Chief Hurtt Says Numbers Back His Case

HPD Chief Harold Hurtt, KUHF File Photo.
Houston Police Chief Harold Hurtt is fighting back against allegations that he's too strict and heavy-handed with discipline, pointing to numbers that show he's been easier on his police officers than previous chiefs. Houston Public Jack Williams reports.

Click to ListenThe numbers show that even though the number of officers fired has increased slightly since Chief Hurtt was hired in early 2004, most other forms of discipline have dropped significantly, things like written reprimands and suspensions. HPD Chief Counsel Craig Ferrell says the numbers don't lie.

"This chief has given out less discipline to officers than any chief in the last 20 years of the Houston Police Department. I've had the privilege of working for several of our previous chiefs and Chief Hurtt's amount of formal discipline given to officers is half that of all previous chiefs."

Under Chief Clarence Bradford in 2003, there were a total of 1681 discipline cases. Under Chief Hurtt in 2005, his first full year on the job, there were 829 discipline cases. Ferrell says Hurtt's hallmark has been the equal treatment officers, both those in his command staff and those on the street.

"If you mess up, it doesn't matter whether you're a member of his command staff, a member of the union or just an officer not affiliated with any group. If you messed up, you're going to have to face the consequences and if you don't mess up, the chief's going to protect you, give you good policy and training and support your efforts and if all you do is make a mistake, guess what, he's not going to lower the hammer on you, and that's what the officers asked for and that's what they got."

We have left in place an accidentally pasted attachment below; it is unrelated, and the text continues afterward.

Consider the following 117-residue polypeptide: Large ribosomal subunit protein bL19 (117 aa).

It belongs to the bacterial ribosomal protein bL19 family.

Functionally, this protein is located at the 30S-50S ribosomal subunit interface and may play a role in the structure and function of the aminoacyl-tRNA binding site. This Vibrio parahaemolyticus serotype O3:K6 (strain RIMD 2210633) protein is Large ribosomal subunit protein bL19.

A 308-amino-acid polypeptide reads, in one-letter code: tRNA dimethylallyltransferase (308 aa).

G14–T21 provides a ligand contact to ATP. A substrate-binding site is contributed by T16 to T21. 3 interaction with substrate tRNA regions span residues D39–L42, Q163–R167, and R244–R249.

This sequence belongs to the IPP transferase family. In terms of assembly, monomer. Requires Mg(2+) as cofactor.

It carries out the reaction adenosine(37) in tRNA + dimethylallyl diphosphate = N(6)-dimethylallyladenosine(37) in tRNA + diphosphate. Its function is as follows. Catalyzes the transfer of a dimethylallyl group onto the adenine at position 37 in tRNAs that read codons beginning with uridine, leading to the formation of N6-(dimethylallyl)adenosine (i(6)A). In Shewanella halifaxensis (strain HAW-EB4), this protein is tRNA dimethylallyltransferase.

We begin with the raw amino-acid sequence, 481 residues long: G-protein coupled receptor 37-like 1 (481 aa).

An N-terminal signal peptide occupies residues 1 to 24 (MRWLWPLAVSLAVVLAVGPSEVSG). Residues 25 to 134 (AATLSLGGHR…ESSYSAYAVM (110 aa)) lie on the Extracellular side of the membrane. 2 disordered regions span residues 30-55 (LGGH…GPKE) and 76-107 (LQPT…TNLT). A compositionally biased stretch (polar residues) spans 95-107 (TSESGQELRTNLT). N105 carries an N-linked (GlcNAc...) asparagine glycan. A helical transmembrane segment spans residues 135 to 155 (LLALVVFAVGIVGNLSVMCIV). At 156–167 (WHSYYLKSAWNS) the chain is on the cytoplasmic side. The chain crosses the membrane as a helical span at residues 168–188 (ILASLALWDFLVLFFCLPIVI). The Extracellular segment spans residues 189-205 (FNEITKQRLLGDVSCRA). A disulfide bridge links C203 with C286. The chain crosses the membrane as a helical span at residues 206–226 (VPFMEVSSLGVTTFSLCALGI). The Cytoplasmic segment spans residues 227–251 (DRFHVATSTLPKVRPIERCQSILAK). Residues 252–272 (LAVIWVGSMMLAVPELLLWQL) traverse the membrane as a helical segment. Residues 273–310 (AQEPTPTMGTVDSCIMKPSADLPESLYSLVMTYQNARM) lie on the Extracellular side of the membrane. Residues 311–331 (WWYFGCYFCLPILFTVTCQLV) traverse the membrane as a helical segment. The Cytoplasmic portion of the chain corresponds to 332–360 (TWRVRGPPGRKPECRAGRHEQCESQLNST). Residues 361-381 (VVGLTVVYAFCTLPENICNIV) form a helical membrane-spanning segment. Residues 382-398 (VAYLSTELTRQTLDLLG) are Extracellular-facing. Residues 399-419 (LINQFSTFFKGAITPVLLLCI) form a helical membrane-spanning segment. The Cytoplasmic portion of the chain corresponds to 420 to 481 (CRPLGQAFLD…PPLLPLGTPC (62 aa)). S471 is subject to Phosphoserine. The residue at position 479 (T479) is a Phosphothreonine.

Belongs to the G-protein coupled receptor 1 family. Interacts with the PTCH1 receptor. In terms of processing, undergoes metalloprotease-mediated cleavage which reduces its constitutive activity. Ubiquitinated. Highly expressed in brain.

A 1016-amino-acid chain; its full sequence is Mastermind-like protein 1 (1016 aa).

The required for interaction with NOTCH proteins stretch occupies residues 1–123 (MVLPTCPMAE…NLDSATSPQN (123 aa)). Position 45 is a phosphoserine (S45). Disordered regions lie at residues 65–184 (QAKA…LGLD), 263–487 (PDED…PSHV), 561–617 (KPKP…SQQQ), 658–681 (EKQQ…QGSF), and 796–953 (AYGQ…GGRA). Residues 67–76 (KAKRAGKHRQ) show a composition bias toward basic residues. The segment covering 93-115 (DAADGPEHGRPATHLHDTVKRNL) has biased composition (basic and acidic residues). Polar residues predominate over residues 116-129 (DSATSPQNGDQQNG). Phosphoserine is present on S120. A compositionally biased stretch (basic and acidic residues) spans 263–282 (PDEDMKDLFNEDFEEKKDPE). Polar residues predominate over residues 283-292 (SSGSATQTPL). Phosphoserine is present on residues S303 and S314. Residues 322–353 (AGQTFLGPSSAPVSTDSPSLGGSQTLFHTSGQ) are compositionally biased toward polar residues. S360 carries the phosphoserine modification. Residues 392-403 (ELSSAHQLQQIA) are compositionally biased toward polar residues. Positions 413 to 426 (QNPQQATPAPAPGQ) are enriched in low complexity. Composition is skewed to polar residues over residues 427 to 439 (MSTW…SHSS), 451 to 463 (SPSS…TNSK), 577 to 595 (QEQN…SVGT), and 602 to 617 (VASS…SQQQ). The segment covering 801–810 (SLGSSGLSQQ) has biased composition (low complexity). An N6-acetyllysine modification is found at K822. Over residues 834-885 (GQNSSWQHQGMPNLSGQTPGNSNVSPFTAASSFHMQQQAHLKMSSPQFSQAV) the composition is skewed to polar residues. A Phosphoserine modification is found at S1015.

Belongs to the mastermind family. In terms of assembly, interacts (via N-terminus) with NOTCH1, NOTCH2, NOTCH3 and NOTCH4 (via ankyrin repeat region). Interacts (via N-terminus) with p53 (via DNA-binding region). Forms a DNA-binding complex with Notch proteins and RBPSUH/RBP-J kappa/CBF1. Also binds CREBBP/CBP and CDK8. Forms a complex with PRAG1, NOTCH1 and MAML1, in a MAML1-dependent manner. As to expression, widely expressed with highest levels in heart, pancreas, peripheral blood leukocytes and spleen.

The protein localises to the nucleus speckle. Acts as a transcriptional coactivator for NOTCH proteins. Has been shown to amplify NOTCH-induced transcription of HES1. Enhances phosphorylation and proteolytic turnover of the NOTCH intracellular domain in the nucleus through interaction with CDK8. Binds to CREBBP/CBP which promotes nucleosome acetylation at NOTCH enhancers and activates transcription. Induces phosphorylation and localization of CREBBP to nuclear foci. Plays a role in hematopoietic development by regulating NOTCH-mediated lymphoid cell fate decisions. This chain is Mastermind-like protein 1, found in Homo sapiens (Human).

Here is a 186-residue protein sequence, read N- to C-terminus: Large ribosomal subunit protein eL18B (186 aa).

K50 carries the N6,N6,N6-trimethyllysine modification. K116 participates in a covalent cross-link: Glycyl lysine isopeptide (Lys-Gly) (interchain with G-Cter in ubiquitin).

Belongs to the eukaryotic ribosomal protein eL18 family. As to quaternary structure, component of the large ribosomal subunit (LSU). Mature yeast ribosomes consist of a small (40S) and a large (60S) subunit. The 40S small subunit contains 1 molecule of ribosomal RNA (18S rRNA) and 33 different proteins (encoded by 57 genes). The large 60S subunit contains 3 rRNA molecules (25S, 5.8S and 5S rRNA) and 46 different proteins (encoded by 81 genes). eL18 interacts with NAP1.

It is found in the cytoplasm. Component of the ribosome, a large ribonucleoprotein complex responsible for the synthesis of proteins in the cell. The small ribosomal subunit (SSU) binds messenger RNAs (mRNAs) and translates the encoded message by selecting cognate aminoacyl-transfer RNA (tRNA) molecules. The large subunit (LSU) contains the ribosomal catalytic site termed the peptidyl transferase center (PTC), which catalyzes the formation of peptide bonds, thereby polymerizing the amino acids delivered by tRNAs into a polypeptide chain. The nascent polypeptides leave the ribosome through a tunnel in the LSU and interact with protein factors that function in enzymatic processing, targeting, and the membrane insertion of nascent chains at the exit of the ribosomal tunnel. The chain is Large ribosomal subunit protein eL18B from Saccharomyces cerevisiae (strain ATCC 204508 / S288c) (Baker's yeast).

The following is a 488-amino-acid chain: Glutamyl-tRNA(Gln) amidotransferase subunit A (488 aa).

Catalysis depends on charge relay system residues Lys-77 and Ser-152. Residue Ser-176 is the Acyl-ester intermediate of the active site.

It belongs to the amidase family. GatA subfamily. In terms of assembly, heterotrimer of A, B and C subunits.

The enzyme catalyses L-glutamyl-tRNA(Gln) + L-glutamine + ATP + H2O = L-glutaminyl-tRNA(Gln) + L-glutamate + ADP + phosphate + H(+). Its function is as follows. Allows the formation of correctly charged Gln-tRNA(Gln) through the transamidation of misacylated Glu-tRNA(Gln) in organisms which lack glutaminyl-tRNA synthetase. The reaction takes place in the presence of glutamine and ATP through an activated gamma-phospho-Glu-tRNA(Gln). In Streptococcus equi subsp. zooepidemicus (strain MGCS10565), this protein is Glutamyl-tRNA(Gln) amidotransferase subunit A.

Hurtt says it's no surprise that some officers aren't happy and says that's usually the case when a new boss arrives.

"The issue here is when you have change in an organization, any organization and specifically a police organization, you're going to have people, sometimes they're doing to disagree if they feel that, well, this is better for me, but if it's going to cost me a little more work or if it's going to cause me to do some things that I really don't like doing, but we got to get the job done, and I'm responsible to see that they get the job done."

He says he's still waiting to review copies of each of the surveys taken, about 2000 in all. There are a total of about 4700 officers on the force.

"If there's a perception that we're not meeting the officer's expectations it is a priority with us because we have a tremendous job and responsibility to do and we all need to be on the same page to get that job done."

Leaders of the Police Officers Union weren't available for comment.

Bio photo of Jack Williams

Jack Williams

Director of News Programming

News Director Jack Williams has been with Houston Public Radio since August of 2000. He's also a reporter and anchor for Houston Public Radio's local All Things Considered segments...